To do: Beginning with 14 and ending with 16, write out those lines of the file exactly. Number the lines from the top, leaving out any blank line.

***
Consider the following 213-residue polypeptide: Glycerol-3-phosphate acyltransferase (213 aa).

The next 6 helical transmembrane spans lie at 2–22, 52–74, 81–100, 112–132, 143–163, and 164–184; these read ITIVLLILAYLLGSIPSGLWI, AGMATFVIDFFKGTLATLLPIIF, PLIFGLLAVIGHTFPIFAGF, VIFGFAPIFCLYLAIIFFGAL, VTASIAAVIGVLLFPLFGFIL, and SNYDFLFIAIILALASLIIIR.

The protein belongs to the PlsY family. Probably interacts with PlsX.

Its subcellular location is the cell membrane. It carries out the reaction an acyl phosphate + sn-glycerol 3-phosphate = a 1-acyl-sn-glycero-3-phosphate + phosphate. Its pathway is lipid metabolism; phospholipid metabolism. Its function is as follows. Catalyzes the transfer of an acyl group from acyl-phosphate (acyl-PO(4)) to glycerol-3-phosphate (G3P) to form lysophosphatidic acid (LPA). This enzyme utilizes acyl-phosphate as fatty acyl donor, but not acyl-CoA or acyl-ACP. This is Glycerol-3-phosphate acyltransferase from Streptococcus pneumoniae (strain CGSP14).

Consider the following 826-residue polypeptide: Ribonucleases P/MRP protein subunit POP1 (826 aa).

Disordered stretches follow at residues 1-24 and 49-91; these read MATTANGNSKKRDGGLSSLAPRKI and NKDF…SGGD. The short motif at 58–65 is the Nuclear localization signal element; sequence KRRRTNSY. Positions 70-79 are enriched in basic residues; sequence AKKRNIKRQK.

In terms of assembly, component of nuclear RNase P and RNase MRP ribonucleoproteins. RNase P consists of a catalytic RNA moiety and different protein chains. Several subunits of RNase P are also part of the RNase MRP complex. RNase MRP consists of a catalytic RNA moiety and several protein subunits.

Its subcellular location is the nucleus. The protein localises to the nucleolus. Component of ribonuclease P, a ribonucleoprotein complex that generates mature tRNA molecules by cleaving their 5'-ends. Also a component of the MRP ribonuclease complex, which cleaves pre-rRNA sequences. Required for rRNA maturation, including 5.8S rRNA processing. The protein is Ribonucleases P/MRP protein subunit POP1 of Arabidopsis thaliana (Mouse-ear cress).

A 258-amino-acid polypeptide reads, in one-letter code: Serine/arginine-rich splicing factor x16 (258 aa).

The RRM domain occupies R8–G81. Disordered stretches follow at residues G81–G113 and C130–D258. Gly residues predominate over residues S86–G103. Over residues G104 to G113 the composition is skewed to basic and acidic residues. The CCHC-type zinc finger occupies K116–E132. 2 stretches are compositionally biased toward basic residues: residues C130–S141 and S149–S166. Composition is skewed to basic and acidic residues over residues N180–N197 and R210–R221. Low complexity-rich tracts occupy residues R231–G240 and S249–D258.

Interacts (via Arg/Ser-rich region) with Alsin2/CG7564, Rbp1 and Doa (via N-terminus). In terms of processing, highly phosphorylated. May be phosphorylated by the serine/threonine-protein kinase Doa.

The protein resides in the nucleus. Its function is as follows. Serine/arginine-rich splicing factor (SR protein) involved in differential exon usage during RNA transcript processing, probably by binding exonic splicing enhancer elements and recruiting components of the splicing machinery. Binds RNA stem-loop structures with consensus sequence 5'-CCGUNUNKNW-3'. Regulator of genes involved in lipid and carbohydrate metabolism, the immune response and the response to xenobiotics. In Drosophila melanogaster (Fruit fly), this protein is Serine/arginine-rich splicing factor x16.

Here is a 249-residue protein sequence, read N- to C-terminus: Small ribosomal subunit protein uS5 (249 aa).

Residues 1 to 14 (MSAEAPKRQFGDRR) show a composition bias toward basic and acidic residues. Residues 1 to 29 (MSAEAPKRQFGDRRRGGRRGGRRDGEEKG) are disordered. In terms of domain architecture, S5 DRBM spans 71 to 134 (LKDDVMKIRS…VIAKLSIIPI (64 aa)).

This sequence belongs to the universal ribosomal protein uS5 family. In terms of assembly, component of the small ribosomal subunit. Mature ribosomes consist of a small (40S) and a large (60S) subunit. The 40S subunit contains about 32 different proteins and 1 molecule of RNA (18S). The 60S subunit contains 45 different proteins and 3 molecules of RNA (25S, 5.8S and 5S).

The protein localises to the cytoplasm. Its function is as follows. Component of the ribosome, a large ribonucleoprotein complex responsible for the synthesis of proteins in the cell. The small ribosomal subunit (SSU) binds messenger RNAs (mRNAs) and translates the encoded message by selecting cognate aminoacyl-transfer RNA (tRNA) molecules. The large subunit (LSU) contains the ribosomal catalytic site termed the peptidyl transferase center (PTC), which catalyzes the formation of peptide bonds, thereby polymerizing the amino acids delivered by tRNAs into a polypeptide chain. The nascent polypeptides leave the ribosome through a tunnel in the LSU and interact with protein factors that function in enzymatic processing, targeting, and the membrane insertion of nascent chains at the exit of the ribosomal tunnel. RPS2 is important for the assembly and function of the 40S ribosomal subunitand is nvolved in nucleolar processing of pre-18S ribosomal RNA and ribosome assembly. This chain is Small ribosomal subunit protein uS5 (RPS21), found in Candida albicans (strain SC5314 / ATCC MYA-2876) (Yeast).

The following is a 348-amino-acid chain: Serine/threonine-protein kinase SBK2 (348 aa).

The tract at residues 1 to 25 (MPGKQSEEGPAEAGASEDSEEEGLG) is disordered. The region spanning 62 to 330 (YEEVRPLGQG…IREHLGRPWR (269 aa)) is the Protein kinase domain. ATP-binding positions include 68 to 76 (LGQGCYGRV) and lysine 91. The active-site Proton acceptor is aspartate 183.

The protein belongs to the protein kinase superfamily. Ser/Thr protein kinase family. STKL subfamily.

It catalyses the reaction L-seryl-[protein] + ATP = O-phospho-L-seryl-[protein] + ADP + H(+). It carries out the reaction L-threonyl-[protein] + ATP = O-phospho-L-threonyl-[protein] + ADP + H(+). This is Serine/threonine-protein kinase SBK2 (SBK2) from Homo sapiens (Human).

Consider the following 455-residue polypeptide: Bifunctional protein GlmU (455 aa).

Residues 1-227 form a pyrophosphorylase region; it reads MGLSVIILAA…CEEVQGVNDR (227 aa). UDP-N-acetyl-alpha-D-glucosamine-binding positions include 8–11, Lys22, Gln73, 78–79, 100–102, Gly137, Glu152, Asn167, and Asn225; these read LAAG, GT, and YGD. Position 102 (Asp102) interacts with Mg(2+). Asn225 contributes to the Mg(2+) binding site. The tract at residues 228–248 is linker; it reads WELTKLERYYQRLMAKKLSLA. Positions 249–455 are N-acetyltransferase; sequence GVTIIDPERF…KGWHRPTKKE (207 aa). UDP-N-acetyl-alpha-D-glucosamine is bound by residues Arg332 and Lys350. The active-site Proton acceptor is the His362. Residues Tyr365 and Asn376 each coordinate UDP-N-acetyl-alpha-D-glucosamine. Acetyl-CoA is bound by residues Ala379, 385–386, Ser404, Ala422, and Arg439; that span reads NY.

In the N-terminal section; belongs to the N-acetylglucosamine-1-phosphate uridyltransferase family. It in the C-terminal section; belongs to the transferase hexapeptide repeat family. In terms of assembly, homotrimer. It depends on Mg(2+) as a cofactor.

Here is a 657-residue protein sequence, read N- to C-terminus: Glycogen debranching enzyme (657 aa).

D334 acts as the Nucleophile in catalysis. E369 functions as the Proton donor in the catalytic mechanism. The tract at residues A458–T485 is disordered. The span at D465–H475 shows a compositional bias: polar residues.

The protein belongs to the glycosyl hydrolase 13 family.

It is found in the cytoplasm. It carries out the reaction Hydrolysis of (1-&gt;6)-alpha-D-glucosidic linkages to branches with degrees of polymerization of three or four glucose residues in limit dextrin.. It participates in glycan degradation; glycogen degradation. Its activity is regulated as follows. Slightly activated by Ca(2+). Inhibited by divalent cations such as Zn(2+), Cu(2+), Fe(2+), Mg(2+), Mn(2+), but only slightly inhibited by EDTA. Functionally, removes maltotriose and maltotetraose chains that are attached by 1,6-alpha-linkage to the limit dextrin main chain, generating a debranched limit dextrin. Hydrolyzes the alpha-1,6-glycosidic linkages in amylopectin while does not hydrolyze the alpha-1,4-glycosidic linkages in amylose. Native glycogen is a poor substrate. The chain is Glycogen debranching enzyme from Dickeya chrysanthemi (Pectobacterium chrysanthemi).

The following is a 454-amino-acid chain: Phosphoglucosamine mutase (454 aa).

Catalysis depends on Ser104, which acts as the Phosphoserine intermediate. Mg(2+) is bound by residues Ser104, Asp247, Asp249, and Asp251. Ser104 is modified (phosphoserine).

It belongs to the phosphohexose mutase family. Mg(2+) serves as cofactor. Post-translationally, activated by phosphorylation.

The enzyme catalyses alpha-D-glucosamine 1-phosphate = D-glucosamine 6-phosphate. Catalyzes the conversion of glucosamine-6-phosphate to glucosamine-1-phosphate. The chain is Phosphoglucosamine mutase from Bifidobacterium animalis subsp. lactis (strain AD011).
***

Residues 1 to 14 (MSAEAPKRQFGDRR) show a composition bias toward basic and acidic residues. Residues 1 to 29 (MSAEAPKRQFGDRRRGGRRGGRRDGEEKG) are disordered. In terms of domain architecture, S5 DRBM spans 71 to 134 (LKDDVMKIRS…VIAKLSIIPI (64 aa)).

This sequence belongs to the universal ribosomal protein uS5 family. In terms of assembly, component of the small ribosomal subunit. Mature ribosomes consist of a small (40S) and a large (60S) subunit. The 40S subunit contains about 32 different proteins and 1 molecule of RNA (18S). The 60S subunit contains 45 different proteins and 3 molecules of RNA (25S, 5.8S and 5S).

The protein localises to the cytoplasm. Its function is as follows. Component of the ribosome, a large ribonucleoprotein complex responsible for the synthesis of proteins in the cell. The small ribosomal subunit (SSU) binds messenger RNAs (mRNAs) and translates the encoded message by selecting cognate aminoacyl-transfer RNA (tRNA) molecules. The large subunit (LSU) contains the ribosomal catalytic site termed the peptidyl transferase center (PTC), which catalyzes the formation of peptide bonds, thereby polymerizing the amino acids delivered by tRNAs into a polypeptide chain. The nascent polypeptides leave the ribosome through a tunnel in the LSU and interact with protein factors that function in enzymatic processing, targeting, and the membrane insertion of nascent chains at the exit of the ribosomal tunnel. RPS2 is important for the assembly and function of the 40S ribosomal subunitand is nvolved in nucleolar processing of pre-18S ribosomal RNA and ribosome assembly. This chain is Small ribosomal subunit protein uS5 (RPS21), found in Candida albicans (strain SC5314 / ATCC MYA-2876) (Yeast).